A most palatable novelty in ices that will surely interest the Easter hostess is a coffee parfait with crystallized mint, candied roses or violet leaves. The parfait is easily prepared.
Cook a cup of sugar and one of water until it spins a thread, then slowly beat it into the whites of three eggs; beat until quite stiff. When cool, put in a cup of excellently made strong coffee. The blend should be of the very best coffee. Continue to beat and when the mixture is cold, fold in a pint of cream, whipped until firm. Place the whole in a pail or suitable receptacle with greased paper over. Add a tight cover to exclude the air and bury in ice for four or five hours.
Serve in sundry glasses and sprinkle lightly with candied mint leaves, violets or rose petals. This will be found a most attractive dessert and one approved of by fashionable hostesses.’ (Los Angeles Herald, 8 April 1906)
Jelly Orange Wedges
‘One pint of orange-juice. The juice of four lemons. Six ounces of loaf sugar. Two ounces of leaf gelatine. One pint of water. Cochineal.
Put the water and sugar in a clean pan, add the thinly pared rind of six oranges, and the gelatine. Let these cook slowly on the fire until the gelatine is melted, and the colour and flavour are well out of the orange rinds.
Well wipe some unpeeled oranges, cut in half roundways, and with a teaspoon carefully remove all the inside, leaving a case of peel.
Strain a pint of orange-juice and the lemon-juice into the gelatine, etc. Arrange the cases of peel in a baking-tin or box, so that they will keep upright; it is often necessary to pack them round with soft paper.
Pour half the jelly into a basin, and colour it a pretty red with cochineal. Fill some of the orange-cases with red jelly, the rest with yellow. Leave them until quite set. Then take a sharp knife, dip it in hot water, and cut each filled case in half, making sippet-shaped pieces. Be careful not to drag the knife through the jelly, otherwise it will have jagged edges. Arrange the sippets among natural leaves on a pretty dish.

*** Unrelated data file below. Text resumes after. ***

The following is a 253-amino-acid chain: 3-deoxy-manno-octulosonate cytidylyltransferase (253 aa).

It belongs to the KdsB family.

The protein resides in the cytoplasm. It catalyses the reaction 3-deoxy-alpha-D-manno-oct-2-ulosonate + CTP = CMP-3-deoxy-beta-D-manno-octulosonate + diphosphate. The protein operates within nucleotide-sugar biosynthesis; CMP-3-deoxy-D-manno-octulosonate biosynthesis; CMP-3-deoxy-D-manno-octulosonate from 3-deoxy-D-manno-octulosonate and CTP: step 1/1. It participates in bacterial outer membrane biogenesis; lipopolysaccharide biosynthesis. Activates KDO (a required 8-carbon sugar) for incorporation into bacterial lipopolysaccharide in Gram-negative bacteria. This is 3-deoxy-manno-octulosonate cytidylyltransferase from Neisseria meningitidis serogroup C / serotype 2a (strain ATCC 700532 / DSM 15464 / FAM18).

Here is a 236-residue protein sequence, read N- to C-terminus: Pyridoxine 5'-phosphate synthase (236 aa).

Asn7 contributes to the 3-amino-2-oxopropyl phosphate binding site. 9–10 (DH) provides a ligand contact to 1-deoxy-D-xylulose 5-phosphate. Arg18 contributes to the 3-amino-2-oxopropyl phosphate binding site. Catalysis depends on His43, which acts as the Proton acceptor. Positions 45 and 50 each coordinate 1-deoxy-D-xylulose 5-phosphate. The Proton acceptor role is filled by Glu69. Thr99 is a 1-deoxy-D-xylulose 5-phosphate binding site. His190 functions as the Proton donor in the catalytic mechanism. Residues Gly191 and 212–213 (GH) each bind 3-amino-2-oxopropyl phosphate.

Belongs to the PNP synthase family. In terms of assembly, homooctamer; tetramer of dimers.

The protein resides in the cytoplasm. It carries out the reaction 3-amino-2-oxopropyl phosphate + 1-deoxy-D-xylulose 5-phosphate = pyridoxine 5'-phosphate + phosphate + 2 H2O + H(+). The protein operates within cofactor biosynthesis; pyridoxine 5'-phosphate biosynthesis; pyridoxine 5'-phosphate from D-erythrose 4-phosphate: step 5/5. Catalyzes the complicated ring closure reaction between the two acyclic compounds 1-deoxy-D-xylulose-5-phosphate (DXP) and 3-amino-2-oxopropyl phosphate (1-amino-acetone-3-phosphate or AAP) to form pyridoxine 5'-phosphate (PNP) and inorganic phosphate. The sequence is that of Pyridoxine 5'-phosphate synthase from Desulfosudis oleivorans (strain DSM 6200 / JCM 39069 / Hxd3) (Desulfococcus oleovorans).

N.B. – If time is an object, the jelly may be set in a mould, but, of course, it will not be so effective in appearance.’ (Every Woman’s Encyclopaedia, 1910-2)
Jelly Easter Eggs
‘A pretty dish of Easter eggs may be prepared as follows: Pour one pint of cold water over one ounce of gelatine, and let it steep for four hours; add one pound of sugar and three pints of boiling milk, and stir over the fire until the sugar and the gelatine are quite dissolved; then strain and divide into four parts. Stir into one part two tablespoonfuls of sweet vanilla-flavored chocolate; into another the beaten yolks of two eggs; a little prepared cochineal or very red fruit syrup into the third, and leave the fourth white. Flavor the white with rose-water, the red with essence of almonds, the brown with vanilla, and the yellow with essence of lemon. Put the yellow portion over the fire and let it heat long enough to cook the eggs, stirring continually. Have a dozen egg-shells ready, emptied through a very small hole made at one end of the shell, and rinsed well in cold water, changing it several times. Do not drain or dry them, as the insides must be quite wet when the shells are filled. Fill three shells with each of the mixtures, standing them upright in a pan of flour or finely-powdered salt, and let them remain all night. On the following day fill a glass dish three parts full with white wine jelly cut in pieces, and on this arrange the eggs, having first peeled off the shells. Scatter among them candied orange and citron peel cut into thin shreds.’ (The Cook Book By “Oscar” Of The Waldorf, 1896)